Amazon’s offer of 70% applies only to those using the DTP platform so those who are vendors will not be affected. Amazon and publishers are in pricing death match that Amazon intends to win. Amazon’s first move was to discount all hardcovers to $9.99. Publishers have retaliated by withholding ebooks for its major hardcovers and by pricing the ebooks at super premium prices. For example, St. Martin’s Press, a Macmillan subsidary, and Pocket, often price the digital versions of paperbacks at $9.99 up to $14.99. Amazon’s response? We’ll give you 70% of the list price if you follow certain restrictions:
- The author or publisher-supplied list price must be between $2.99 and $9.99
- This list price must be at least 20 percent below the lowest physical list price for the physical book
- The title is made available for sale in all geographies for which the author or publisher has rights
- The title will be included in a broad set of features in the Kindle Store, such as text-to-speech. This list of features will grow over time as Amazon continues to add more functionality to Kindle and the Kindle Store.
- Under this royalty option, books must be offered at or below price parity with competition, including physical book prices. Amazon will provide tools to automate that process, and the 70 percent royalty will be calculated off the sales price.
- The 70 percent royalty option is for in-copyright works and is unavailable for works published before 1923 (a.k.a. public domain books). At launch, the 70 percent royalty option will only be available for books sold in the United States.
For epublished authors who are sold in the Kindle store, they might choose to self publish at 70%. I’ve heard from ebook authors that the Kindle sales far exceed every other retail source. This looks to be a big push for its self publishing platform.
Angry Amazon readers who can’t get the book in digital format have started leaving one star reviews on all books that are either priced too high or not in ebook format. This leads author Mindy Klasky to rage against Kindle readers who choose the “nuclear” option of the one star. I anticipate more of this conflict to occur because of the uncertainty of the digital publishing marketplace.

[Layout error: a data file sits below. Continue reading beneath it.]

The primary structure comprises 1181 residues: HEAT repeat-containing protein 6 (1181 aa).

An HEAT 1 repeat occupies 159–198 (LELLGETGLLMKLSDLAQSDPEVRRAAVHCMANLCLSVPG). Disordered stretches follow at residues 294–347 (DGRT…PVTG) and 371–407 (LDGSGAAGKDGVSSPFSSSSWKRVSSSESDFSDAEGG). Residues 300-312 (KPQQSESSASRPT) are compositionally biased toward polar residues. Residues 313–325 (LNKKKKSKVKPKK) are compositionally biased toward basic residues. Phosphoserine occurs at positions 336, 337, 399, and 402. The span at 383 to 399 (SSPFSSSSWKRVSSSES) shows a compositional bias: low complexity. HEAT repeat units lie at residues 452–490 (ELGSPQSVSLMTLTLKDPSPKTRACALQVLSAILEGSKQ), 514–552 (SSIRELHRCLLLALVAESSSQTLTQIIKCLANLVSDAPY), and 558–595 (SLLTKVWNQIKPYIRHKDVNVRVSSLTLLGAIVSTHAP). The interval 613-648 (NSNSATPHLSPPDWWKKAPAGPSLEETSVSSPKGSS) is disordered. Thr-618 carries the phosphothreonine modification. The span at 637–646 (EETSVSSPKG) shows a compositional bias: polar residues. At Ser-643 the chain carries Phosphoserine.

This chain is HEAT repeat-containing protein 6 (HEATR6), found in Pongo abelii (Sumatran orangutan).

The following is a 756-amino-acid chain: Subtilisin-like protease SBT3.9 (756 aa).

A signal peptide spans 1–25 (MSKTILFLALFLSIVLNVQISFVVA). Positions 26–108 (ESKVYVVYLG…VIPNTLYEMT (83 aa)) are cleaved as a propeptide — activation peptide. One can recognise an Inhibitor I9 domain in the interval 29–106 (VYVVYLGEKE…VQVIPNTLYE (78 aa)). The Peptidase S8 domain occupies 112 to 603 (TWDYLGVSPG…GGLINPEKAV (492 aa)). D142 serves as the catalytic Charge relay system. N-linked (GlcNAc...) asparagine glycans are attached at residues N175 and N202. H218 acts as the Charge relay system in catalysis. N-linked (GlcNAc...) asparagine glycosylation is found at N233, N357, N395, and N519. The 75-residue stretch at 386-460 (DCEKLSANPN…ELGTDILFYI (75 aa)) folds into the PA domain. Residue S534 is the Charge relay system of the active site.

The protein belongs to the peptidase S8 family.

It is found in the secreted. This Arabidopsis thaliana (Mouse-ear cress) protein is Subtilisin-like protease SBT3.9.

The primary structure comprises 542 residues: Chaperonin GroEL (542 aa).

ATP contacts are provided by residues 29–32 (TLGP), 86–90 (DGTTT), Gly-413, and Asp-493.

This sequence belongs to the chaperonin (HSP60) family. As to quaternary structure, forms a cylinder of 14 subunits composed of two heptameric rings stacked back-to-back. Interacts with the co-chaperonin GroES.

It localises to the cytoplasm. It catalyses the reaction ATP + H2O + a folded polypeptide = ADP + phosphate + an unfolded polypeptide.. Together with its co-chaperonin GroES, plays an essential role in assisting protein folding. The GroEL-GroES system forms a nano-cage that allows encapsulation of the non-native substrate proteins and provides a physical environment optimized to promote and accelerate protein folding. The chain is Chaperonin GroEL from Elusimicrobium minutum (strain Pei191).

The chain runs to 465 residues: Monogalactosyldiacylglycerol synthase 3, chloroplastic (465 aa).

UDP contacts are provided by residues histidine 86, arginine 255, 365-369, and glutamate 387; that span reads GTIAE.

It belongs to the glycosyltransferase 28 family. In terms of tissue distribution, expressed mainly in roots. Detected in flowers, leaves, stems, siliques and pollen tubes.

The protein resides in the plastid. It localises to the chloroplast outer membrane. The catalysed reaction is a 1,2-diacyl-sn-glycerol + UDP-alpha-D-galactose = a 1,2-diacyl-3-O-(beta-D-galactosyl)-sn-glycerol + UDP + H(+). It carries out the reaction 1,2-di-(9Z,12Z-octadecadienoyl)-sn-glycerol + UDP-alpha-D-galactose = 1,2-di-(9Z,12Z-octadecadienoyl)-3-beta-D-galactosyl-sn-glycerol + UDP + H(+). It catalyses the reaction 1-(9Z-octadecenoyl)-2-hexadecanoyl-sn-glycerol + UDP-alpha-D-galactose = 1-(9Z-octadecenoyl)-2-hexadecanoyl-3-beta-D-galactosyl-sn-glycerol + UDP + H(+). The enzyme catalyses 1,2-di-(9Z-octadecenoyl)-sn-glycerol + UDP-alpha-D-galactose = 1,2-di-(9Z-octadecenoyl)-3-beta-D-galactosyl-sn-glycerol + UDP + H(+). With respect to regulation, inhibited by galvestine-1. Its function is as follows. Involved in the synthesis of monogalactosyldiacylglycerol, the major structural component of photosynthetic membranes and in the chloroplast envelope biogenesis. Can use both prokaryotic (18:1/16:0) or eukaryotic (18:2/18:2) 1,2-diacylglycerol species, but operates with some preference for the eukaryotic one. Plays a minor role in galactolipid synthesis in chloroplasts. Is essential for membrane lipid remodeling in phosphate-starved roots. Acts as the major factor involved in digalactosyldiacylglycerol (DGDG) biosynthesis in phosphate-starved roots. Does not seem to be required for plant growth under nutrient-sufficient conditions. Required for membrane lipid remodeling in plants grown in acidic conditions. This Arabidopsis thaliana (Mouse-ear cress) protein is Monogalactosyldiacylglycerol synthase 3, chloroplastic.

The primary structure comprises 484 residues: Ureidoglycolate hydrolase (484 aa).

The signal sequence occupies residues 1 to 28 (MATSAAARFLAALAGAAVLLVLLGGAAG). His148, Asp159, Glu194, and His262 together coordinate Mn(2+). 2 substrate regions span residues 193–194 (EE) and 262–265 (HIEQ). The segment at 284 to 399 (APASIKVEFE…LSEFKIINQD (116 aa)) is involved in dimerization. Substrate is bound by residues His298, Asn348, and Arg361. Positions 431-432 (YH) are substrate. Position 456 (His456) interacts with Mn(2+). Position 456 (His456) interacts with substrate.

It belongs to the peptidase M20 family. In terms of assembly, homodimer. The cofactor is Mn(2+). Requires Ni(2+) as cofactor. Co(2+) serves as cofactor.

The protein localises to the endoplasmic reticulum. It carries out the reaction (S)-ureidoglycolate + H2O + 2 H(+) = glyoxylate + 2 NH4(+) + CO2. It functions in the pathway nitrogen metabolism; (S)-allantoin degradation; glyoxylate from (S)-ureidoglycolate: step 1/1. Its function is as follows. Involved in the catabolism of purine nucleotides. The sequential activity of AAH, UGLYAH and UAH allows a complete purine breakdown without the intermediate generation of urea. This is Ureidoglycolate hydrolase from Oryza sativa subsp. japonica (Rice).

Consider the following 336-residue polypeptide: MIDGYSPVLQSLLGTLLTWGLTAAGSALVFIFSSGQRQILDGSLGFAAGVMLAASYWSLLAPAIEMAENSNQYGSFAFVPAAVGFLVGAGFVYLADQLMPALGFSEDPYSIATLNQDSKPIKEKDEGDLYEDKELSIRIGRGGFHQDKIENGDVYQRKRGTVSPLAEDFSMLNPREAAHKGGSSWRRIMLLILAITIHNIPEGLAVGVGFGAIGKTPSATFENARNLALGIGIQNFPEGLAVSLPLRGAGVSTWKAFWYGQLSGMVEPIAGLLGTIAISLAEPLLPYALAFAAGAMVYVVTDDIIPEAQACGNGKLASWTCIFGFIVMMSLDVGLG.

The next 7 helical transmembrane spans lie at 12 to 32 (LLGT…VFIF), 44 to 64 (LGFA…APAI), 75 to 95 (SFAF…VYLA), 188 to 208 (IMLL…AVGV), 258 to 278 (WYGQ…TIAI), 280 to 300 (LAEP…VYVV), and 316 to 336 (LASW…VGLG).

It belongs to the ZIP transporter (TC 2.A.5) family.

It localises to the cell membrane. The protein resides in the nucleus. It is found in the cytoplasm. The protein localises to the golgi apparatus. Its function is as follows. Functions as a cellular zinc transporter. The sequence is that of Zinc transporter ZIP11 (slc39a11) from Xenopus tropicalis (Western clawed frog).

One Australian publishing guru suggests that ebooks are only additive and that traditional publishing will continue to flourish.
“Old media doesn’t get a lot of attention in a world where there is a lot of new media, but in fact people have a strong book buying habit,” said Melbourne University’s Professor Davis.
“There is a ritual to reading that people like to go through and I think a lot of people will continue to be attached to that ritual,” he said, adding that people enjoy going into a “private reverie” when browsing bookstore shelves.
Publishers Lunch has an indepth article (reg req’d) about Apple’s negotiations this week with the Big 6 publishers (what? no Harlequin?).
Though initially resistant to a new paradigm, by multiple accounts Apple has agreed in principal to do business with publishers under what is called the agency model–as opposed to the wholesaling model currently in place for ebook sales and most physical book sales. In the agency model, the publisher is considered as keeping possession of the actual goods (the ebook files) and it pays a commission to its authorized selling partners. So the publisher sets the retail price of the ebooks, and the commissioned agents have no ability to change that price. Ebooks sold under the agency model would be offered to any established trading partners who agree to the commission and other particulars.
One thing that we know is that the major publishers are worried about the ebook price point and want to raise it. Of course, publishers don’t really care that consumers don’t value ebooks because there is no resale, trade or share component; but they do want readers to value ebooks in the same manner as they value print books. Thus, the message here is that publishers will be in control of pricing with Apple. This is all well and good, but the Amazon App is available through the App store. How many readers will just download the Amazon App instead of buying the expensive Apple books and will Apple really stand for that? Apple was the one who pushed for the $.99 song price.